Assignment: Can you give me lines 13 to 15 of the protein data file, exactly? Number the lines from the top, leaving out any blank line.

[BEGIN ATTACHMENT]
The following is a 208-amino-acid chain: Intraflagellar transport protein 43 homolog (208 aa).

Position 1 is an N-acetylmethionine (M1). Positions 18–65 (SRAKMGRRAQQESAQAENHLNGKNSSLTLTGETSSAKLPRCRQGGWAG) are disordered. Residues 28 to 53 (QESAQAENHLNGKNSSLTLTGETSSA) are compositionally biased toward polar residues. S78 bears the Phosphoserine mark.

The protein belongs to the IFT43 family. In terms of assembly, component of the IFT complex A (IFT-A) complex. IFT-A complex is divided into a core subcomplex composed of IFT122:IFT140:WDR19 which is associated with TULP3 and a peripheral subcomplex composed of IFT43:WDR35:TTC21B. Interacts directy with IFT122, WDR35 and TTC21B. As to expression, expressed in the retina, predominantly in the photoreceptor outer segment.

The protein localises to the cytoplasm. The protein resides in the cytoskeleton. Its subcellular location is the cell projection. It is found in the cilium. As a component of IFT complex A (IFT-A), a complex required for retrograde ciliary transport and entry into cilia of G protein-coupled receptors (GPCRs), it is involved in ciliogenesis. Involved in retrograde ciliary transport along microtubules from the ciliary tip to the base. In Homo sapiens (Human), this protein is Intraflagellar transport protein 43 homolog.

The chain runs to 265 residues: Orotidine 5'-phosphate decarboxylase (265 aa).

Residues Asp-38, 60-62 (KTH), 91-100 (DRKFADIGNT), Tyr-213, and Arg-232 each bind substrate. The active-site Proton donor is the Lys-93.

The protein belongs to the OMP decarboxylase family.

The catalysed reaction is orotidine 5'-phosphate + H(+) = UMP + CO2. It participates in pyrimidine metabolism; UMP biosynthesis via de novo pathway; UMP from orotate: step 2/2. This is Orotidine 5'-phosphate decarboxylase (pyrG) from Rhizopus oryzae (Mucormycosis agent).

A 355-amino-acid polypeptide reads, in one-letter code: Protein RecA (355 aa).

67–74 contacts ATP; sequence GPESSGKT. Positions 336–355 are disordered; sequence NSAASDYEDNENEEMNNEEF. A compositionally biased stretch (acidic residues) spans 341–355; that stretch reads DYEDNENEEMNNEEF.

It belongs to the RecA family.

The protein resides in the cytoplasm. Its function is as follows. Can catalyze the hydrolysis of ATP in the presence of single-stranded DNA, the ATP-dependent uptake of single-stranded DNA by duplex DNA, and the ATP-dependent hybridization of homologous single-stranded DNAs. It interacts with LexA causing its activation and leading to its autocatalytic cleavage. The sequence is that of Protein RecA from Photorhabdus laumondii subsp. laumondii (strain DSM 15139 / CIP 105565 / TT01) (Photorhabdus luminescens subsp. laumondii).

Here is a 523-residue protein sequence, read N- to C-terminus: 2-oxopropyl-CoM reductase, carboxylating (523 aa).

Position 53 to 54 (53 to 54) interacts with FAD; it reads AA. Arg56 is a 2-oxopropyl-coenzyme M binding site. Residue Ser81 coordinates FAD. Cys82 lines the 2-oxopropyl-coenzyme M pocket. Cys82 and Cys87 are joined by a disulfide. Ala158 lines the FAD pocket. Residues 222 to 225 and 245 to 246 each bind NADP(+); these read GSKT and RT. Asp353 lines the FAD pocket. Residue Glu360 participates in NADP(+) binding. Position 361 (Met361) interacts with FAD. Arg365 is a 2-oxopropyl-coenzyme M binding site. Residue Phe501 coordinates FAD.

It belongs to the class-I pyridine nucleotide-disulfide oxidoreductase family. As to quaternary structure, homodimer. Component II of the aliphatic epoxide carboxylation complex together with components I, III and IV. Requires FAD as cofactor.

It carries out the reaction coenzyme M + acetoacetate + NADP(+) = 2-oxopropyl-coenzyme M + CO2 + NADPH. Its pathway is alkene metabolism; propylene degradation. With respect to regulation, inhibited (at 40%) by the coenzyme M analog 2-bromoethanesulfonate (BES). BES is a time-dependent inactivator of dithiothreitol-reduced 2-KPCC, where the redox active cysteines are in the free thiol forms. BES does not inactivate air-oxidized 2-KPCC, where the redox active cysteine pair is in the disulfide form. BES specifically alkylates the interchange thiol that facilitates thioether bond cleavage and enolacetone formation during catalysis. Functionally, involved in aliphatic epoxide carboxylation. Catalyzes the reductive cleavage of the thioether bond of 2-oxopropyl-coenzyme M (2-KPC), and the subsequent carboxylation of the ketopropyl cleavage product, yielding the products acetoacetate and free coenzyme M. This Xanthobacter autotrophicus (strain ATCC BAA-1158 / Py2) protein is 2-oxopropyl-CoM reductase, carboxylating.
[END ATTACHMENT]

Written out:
Here is a 523-residue protein sequence, read N- to C-terminus: 2-oxopropyl-CoM reductase, carboxylating (523 aa).

Position 53 to 54 (53 to 54) interacts with FAD; it reads AA. Arg56 is a 2-oxopropyl-coenzyme M binding site. Residue Ser81 coordinates FAD. Cys82 lines the 2-oxopropyl-coenzyme M pocket. Cys82 and Cys87 are joined by a disulfide. Ala158 lines the FAD pocket. Residues 222 to 225 and 245 to 246 each bind NADP(+); these read GSKT and RT. Asp353 lines the FAD pocket. Residue Glu360 participates in NADP(+) binding. Position 361 (Met361) interacts with FAD. Arg365 is a 2-oxopropyl-coenzyme M binding site. Residue Phe501 coordinates FAD.

It belongs to the class-I pyridine nucleotide-disulfide oxidoreductase family. As to quaternary structure, homodimer. Component II of the aliphatic epoxide carboxylation complex together with components I, III and IV. Requires FAD as cofactor.